I did look through a XLT127 SCT once and it did blow me away !

I was thinking in investing in a 6" SCT or Mak for lunar or planetary imaging, but I do always seem to refer back to my C100ED, cool time is faster and without optical obstruction and no CA !

Nadeem.

Edited by Skyline
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Thanks for that everyone, lots of food for thought. :smiley:

I use Explore Scientific eyepieces for all my scopes and have never had any CA with my SCT's, ( nor the 6" reflector, ) so I cannot see it being from them causing CA in the ED80. It is only a very small amount on the bright objects, but I expected it to be better corrected, after reading so many glowing reviews. ( Perhaps unrealistic expectations. :sad: ) It is certainly better corrected that the ST102, but that is to be expected, but it seems I will have to spend a lot more to get what I am looking for, if it is even achievable. I suspect that there is a law of diminishing returns with scopes too, as with so many things in life. :smiley:

It also has occurred to me many times, that the different telescopes I have/have tried, all have varying quality, even though otherwise very similar. I suspect this is because none of them are top of the line, in part at least. But it really does seem to me that my C5 gives better views than my C9.25. Not deeper, just flatter and better. There is also the small matter of my own health, a bad back and two frozen shoulders! It has been a while since I have had the C9.25 out, but feel sure it is going to be very manageable, just that the C5 and the AZGTI is just so much easier :grin:.

I did try the 6" Classic Cassegrain, but have found that disappointing too, so am unsure where to go next. The classic does cool very fast, but I just don't know. How much more experimentation can one person do? :undecided:

Added to which I do worry about my deteriorating eyesight, just how much can I justify spending on another maybe scope? Maybe I should follow Gina's excellent example and move towards imaging. Though that opens up a whole new kettle of fish! :grin:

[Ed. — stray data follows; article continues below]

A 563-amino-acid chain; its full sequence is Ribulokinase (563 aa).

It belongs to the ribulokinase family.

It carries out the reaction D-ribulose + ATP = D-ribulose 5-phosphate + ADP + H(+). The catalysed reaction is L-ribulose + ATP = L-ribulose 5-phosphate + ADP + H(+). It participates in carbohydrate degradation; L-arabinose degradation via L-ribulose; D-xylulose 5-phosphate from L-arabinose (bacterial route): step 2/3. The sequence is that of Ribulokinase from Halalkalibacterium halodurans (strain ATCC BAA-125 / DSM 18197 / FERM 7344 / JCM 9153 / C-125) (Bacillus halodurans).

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I think I read somewhere that smaller apertures look through a smaller ‘plug’ of atmosphere, so are less susceptible to seeing effects. This could explain why the C5 looks better than the C9.25 if you have poor to moderate seeing. Conversely, the larger apertures would look better if seeing was excellent.

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5 minutes ago, BlueAstra said:

I think I read somewhere that smaller apertures look through a smaller ‘plug’ of atmosphere, so are less susceptible to seeing effects. This could explain why the C5 looks better than the C9.25 if you have poor to moderate seeing. Conversely, the larger apertures would look better if seeing was excellent.

Yes I often hear this thing about smaller apertures cutting through the seeing but I don't buy it.

If you look through a 4" F8 scope and an 8" F4 scope , you're looking through the same sized patch of atmosphere.

I think the reason the views in the larger scope may look worse is that the larger aperture has the higher resolving power and resolves the bad seeing better, which makes it more noticeable to your eye, if that makes any sense!